Warren Buffett March Madness Pool Comes With $1M a Year for Life Prize, Derek Stevens Bets $363K

Posted on: March 13, 2018, 02:00h. 

Last updated on: March 13, 2018, 12:54h.

Warren Buffett is once again offering $1 million a year for life to any one of Berkshire Hathaway’s 377,000 employees who can correctly predict the first two rounds of NCAA March Madness.

Warren Buffett March Madness odds
According to DePaul math professor Jay Bergen, an employee of Warren Buffett’s is more likely to score four hole-in-ones during a single round of golf than accurately predict March Madness. (Image: Paul Morigi/Getty)

The odds are of course strongly in his favor that he’ll keep his cash. To win the top prize, an employee will need to choose the winning team in the opening round’s 32 games, and then subsequently pick all 16 winners in the second round leading up to the Sweet 16.

Calculating odds of a seeded tournament isn’t an exact science, but statisticians estimate that filling out an entirely correct bracket could be as long as one in 128 billion. That’s a number large to even Buffett, a man who Forbes estimates to be worth around $90 billion.

Additionally, if Nebraska’s Creighton University wins the entire tournament, the Oracle of Omaha says he’ll double the victor’s lifetime annual payment to $2 million.

While an employee’s chances of winning are slim to none, Buffett is guaranteeing he’ll at least pay out $100,000. Whoever’s bracket remains unscathed the longest will receive the one-time cash prize.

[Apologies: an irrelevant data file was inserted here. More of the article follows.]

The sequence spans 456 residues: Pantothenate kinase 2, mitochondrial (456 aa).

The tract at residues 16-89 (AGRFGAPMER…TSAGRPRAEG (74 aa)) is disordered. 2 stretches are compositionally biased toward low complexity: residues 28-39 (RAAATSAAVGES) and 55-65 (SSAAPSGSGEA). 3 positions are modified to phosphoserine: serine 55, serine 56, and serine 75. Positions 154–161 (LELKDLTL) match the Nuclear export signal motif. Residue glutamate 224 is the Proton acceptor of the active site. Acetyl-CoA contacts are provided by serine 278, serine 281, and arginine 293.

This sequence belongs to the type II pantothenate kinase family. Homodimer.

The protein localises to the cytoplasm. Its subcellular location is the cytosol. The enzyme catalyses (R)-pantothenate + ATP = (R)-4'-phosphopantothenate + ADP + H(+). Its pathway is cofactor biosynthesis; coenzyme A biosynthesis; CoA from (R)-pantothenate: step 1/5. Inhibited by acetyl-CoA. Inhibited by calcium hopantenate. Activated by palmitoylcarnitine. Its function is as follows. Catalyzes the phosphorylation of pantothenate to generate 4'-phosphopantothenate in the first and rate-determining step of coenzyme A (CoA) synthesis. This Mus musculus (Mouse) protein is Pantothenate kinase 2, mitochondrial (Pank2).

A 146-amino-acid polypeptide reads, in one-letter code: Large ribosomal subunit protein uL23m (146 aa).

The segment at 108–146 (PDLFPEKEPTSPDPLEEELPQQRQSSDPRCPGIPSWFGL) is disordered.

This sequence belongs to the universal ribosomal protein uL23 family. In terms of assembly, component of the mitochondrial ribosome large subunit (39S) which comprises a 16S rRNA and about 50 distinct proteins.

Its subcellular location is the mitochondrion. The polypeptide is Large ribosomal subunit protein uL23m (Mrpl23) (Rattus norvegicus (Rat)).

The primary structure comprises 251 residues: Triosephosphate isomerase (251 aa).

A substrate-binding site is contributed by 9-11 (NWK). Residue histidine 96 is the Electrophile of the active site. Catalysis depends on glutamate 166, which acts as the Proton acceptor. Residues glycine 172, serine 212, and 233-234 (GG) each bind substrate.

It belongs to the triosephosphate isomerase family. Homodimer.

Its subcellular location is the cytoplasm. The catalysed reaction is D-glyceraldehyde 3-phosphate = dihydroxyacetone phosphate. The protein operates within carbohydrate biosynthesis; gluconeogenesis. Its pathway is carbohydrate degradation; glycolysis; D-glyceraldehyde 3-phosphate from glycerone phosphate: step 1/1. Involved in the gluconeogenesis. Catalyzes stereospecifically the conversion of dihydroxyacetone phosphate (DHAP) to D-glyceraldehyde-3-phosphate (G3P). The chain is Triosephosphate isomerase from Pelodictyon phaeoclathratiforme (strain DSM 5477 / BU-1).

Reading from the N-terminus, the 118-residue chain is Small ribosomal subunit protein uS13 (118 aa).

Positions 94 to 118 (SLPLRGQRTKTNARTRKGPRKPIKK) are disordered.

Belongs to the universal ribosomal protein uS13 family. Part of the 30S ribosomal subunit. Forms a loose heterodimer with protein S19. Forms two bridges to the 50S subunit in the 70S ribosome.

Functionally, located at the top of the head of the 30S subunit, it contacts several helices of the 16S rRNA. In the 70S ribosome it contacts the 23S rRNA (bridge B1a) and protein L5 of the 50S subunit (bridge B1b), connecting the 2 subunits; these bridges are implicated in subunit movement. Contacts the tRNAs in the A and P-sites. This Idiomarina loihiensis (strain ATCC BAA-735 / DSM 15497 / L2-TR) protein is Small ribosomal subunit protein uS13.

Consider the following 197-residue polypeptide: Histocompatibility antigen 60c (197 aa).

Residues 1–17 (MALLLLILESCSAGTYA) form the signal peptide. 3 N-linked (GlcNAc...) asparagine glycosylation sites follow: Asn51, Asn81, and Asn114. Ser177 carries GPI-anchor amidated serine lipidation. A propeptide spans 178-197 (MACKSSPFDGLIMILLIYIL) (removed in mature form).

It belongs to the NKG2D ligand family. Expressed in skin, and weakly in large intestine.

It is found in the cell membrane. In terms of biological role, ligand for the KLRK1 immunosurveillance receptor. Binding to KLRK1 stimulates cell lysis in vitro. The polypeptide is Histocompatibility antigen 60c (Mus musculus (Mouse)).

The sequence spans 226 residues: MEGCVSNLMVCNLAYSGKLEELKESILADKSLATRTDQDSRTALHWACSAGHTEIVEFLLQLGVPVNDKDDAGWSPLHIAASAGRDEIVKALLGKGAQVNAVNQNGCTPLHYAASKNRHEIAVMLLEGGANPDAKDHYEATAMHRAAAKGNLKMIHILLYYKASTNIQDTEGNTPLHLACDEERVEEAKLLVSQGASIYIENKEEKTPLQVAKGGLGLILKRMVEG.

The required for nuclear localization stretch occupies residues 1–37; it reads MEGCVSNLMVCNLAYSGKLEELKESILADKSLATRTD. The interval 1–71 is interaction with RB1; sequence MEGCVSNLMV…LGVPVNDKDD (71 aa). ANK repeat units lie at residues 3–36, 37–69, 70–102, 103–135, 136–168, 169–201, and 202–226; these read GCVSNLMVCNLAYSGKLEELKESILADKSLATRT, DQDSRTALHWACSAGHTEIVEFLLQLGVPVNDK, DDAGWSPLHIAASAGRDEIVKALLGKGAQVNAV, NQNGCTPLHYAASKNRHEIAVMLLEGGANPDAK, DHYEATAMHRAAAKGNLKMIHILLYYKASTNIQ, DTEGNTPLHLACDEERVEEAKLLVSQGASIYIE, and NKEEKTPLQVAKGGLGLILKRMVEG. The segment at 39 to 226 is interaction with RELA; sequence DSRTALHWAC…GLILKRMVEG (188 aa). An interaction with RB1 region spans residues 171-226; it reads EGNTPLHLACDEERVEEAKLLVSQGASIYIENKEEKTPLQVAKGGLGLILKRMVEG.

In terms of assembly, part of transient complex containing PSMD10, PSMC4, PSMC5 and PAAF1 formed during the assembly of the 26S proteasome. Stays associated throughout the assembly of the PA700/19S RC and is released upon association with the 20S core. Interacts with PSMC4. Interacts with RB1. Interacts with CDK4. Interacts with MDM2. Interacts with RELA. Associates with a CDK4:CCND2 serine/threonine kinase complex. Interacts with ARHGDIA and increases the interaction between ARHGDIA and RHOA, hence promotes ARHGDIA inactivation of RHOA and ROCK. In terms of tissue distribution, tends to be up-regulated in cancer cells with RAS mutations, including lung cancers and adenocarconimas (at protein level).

Virginia and Villanova are the favorites in Las Vegas to win the NCAA men’s basketball championship. Creighton, a team Buffett cheers for due to its Omaha campush, is at 350/1 to win the title. Should the Bluejays cut down the nets in San Antonio, the team would make every $100 ticket wager worth $35,100.

Stevens Unknowingly Ups Ante

Gross gaming revenue jumped 10 percent to $631.25 million in Downtown Las Vegas last year, and that’s great news for Derek Stevens, the D Casino owner who continues to invest heavily in the area.

Stevens is currently demolishing Las Vegas Club, Glitter Gulch, and Mermaids to make room for a block-long resort on Fremont Street. The development could become less expensive for Stevens if his annual NCAA bets pay off.

Once again, Stevens is betting $11,000 on each of the 32 first-round games. But instead of plopping down $352,000, he mistakenly bet $363,000.

Appearing on Brent Musburger’s VSiN.com show, Stevens and a couple employees made the bets simultaneously through sportsbook apps at the South Point and Golden Nugget casinos. But they accidentally bet Loyola-Chicago twice against Miami, which resulted in the $11,000 premium on what should have been a total of $352,000.

Stevens lost big on last year’s March Madness. He went 10-19-3 in the 32 games, resulting in a $121,500 loss.

A Michigan University alum, a Wolverines title would have more than made up for the loss, as he had a $12,500 bet on the team that stood to pay $1 million. Michigan lost in the Sweet 16.

Notable Bets

You don’t have to be a millionaire or billionaire to get in on the NCAA March Madness excitement. Las Vegas sportsbooks are taking an assortment of bets, with some offering the potential for large returns.

CG Technology tells ESPN it took $700 on Clemson at 150/1, a bet that would net $105,000. It also took $1,500 on Michigan at 60/1, which would net $90,000.

And William Hill said it took a $1,234.56 bet on Syracuse in December at 300/1. Should the Orange win, the gambler would collect over $370,000.